Apple says that this behavior is normal for an LCD screen. The screen is designed to refresh line by line, which can cause a tiny delay between when the lines at the top of the screen and the bottom of the screen are refreshed, resulting in uneven scrolling issues. As many MacRumors readers have pointed out, the jelly scrolling effect appears to be more pronounced on the iPad mini 6 than on other iPads that also have an LCD screen like the iPad Air, or even the ninth-generation iPad that was released at the same time.
iPad mini 6 owners who notice jelly scrolling on their tablets may want to make a return or get a replacement within 14 days after purchase during the standard return period. Not all iPad mini devices seem to be experiencing the issue to the same degree, so it may be possible to purchase one that has less of a scrolling delay. Apple may also issue some kind of software fix in the future to address the problem, even though the company claims that it is normal behavior.
With the launch of the sixth-generation iPad mini, Apple completely overhauled the design, and now the smallest tablet in the iPad lineup resembles a diminutive version of the iPad Air. The prior version of the iPad mini had thick bezels and a Touch ID Home button, but the new model does away with those in favor of an all-display design.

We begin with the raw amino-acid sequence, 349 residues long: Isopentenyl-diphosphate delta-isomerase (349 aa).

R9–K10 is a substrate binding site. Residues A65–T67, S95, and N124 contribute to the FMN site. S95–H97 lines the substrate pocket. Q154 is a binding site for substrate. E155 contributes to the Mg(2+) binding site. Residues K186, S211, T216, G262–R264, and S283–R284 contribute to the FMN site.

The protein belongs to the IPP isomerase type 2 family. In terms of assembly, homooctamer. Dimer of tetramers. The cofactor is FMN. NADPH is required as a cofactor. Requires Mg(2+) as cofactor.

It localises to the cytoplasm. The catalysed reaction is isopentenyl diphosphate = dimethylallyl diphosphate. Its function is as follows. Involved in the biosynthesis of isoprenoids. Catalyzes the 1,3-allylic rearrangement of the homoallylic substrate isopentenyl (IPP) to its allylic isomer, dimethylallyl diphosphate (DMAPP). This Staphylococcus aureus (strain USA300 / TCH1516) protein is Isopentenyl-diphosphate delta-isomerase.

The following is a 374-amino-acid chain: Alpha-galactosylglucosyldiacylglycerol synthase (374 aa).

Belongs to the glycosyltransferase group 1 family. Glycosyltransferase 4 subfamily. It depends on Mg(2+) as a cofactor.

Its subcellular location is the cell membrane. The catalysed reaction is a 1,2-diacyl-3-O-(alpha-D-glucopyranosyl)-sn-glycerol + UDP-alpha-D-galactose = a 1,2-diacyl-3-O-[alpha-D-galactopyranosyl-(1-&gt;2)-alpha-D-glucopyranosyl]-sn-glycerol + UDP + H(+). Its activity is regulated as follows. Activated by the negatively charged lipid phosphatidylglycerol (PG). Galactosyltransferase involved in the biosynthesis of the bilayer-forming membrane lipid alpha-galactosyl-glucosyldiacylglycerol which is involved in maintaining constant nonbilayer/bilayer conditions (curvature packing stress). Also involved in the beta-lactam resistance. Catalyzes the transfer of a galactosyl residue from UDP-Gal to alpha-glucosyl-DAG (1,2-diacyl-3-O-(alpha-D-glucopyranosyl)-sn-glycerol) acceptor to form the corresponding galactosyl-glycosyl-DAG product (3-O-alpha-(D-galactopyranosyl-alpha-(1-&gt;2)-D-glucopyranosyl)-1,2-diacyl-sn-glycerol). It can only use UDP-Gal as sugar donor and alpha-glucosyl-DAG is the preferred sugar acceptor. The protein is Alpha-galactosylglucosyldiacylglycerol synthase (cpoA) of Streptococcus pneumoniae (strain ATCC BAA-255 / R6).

The iPad mini 6 features an 8.3-inch display, which is larger than the 7.9-inch iPad mini 5's thanks to the reduction of the bezels around the screen. There is no Home button, so Touch ID has been moved to the power button at the top of the device.
Like the iPad Air, the iPad mini 6 has a body with flat, rounded edges that wrap around the display, with the flat-edged design matching the iPad Pro and modern iPhones. There's a small bezel all around the iPad mini's display, but it's thinner than the prior design at the top and bottom.
The iPad mini measures in at 7.69 inches (195.4 mm) long, 5.3 inches (134.8 mm) wide, and 0.25 inches (6.3 mm) thick, so it's about the same width and height as the prior model, but it's 0.2 mm thicker. While the iPad mini 5 had a headphone jack, the iPad mini 6 does not.
There are speakers at the top and bottom of the iPad mini that provide stereo sound when the iPad mini is used in landscape mode, along with a microphone at the top, and cellular models have a nano-SIM tray on the side. At the back, there's a single-lens rear camera.